17 February 2019

Why is Manu Fieldel making rude food?

| Ruwendi Wakwella
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Manu’s deliciously naughty nibbles are raising eyebrows. Photo: Manu Feildel’s official Instagram page.

This week, My Kitchen Rules judge and world-renowned chef Manu Fieldel uploaded an Instagram post that may have caused those browsing lazily through their social media in a public vicinity to hastily hide their phones. It seems to be of a pastry dish with a cream filling, but its suggestive arrangement is what got people talking. You can see it for yourself here, but careful when and where you decide to open it – it might remind you of something in ‘par-dick-ular’.

So was this just for jest? Do we chalk this up to French humour that we don’t quite understand?

Turns out, it’s actually humour for a cause. Manu joins a growing collective of celebrity chefs and food bloggers – like Better Homes‘ Fast Ed, Simon Leong, Ainsley Harriott and others – who are using their public platforms and, with a bit of creative flair, drawing attention to a serious cause.

The social media campaign, titled ‘Rude Food’, was launched on Tuesday (12 February) by the Australian and New Zealand Urogenital and Prostate Cancer Trials Group (ANZUP) and is an attempt to raise awareness about critical research trials into preventions and treatments for testicular, penile, prostate, kidney and bladder cancers. It also hopes to encourage more men to get themselves checked before it’s too late.

Simon Leong’s quirky ‘cocktail’ (pun intended). Photos: Supplied.

“People find it awkward to talk about prostate and bladder cancers, so we thought of a light-hearted way of bringing attention to it and asking people to have more consideration for their health ‘downstairs,'” Rachel Robertson, the head of the creative team behind the campaign, told Region Media.

“Food is one of the most shared posts on Instagram, so we thought this would be a great way to connect with people and to get celebrity chefs to prompt discussion,” Ms Robertson continued.

Ms Robertson says the reception so far has been “awesome” and the chefs are also not shy about sharing recipes for their ‘naughty nibbles’.

Ainsley Harriott’s pear dish looks too good to dig in to!

Chefs from Canberra are yet to jump on the Rude Food bandwagon but Ms Robertson is imploring them to do so. It isn’t just the chefs that get to have all the fun, however; the campaign is open to anyone. All you have to do is come up with your own quirky dish (the more suggestive the better) and share a picture of it on Instagram tagging ANZUP (@anzuptrials) and use the #RudeFood hashtag. That’s all the permission you need to go play with your food!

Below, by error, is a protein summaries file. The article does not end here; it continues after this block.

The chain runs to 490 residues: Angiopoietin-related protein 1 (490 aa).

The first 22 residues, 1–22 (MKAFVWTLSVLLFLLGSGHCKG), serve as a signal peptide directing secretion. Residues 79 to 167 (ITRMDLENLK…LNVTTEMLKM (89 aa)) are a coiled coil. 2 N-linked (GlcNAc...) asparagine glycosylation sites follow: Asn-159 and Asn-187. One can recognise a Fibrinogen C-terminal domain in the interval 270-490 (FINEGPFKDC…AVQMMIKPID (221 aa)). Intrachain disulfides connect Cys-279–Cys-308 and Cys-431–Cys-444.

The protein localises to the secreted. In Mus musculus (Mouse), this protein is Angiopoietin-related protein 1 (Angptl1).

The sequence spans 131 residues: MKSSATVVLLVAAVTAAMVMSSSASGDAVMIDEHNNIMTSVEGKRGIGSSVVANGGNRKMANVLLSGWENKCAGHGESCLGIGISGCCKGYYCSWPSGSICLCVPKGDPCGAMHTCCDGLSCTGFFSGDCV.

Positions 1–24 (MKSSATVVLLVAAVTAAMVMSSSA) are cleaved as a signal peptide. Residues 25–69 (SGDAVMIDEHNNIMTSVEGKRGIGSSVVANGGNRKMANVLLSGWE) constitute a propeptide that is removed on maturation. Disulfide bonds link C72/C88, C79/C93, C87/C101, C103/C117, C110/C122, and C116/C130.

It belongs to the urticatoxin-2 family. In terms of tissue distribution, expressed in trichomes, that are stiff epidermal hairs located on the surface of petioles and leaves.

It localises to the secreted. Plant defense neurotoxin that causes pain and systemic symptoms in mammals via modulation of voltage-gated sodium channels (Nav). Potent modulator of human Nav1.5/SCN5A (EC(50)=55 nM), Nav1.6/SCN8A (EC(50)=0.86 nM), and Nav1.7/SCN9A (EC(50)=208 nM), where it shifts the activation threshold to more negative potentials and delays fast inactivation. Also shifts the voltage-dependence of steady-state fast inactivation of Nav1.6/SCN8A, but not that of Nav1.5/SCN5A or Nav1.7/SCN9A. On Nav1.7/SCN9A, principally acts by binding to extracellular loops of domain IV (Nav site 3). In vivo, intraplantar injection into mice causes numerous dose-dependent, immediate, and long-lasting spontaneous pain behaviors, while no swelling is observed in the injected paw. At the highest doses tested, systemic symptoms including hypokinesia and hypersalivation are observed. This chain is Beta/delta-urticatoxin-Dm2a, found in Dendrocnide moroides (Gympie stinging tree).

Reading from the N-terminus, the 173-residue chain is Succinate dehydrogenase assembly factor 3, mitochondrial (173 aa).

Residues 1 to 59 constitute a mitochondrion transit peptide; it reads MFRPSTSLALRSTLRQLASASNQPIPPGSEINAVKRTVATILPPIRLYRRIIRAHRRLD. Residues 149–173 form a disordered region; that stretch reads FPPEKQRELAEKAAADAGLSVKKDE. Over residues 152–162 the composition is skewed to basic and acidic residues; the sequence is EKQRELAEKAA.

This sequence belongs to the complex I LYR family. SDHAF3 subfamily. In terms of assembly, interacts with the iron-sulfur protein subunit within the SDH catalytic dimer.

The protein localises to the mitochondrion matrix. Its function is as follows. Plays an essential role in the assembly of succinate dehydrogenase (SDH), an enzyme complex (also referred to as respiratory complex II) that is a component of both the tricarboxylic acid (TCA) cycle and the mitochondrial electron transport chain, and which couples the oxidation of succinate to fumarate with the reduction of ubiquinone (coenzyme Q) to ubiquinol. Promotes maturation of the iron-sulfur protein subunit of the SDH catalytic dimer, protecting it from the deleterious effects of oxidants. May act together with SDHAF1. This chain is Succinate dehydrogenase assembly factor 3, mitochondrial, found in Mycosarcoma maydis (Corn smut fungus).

And while you go wild in the kitchen, it wouldn’t hurt to book an appointment for a checkup.

If you’re in need of some culinary inspiration, Ms Robertson was kind enough to share Fast Ed’s recipe for Pork and Duxelle Meatballs, to get you started.

Pork and Duxelle Meatballs with creamy Provolone stuffing

Ed’s Pork and Duxelle Meatballs with creamy Provolone stuffing.

Preparation time: 20 minutes

Cooking time: 30 minutes


  • 1 brown onion, finely diced
  • 2 Tbsp, extra virgin olive oil
  • 6 cloves garlic, minced
  • 2 tsp Herbes de Provence
  • 500g Portobello mushrooms, very finely chopped
  • 500g pork mince
  • 1 bunch sage, finely sliced
  • 2 tsp celery salt
  • 4 eggs
  • ¾ cup multigrain breadcrumbs
  • 125g Provolone cheese
  • 100g cream cheese
  • 2 cups plain flour
  • 2 cups panko breadcrumbs
  • vegetable oil for deep-frying
  • tomato sugo and finely-grated Parmesan, to serve

1 Preheat oven to 180°C. Sauté the onion in extra virgin olive oil in a medium saucepan over moderate heat for 5 minutes, until softened. Add the garlic and Herbes de Provence and cook for a further minute. Mix in the mushrooms, then cook gently for 10 minutes, until the mixture is beginning to dry out. Set aside to cool.

2 Combine the mushroom mixture, mince, sage, celery salt, 2 eggs and multigrain breadcrumbs in a large bowl and knead well, until the mixture becomes sticky. Divide into eight pieces.

3 Mix the Provolone and cream cheese, form into eight small balls, and insert one into each meatballs, pressing the mixture around to seal. Roll in flour and shake off the excess. Beat the remaining eggs and dip the meatballs, then coat in panko breadcrumbs.

4 Fry in hot (180°C) vegetable oil for 5 minutes, until golden, then transfer to a wire rack over a roasting pan and bake for 6-7 minutes, until firm to touch. Serve with tomato sugo and finely-grated Parmesan cheese.

Original Article published by Ruwendi Wakwella on The RiotACT.

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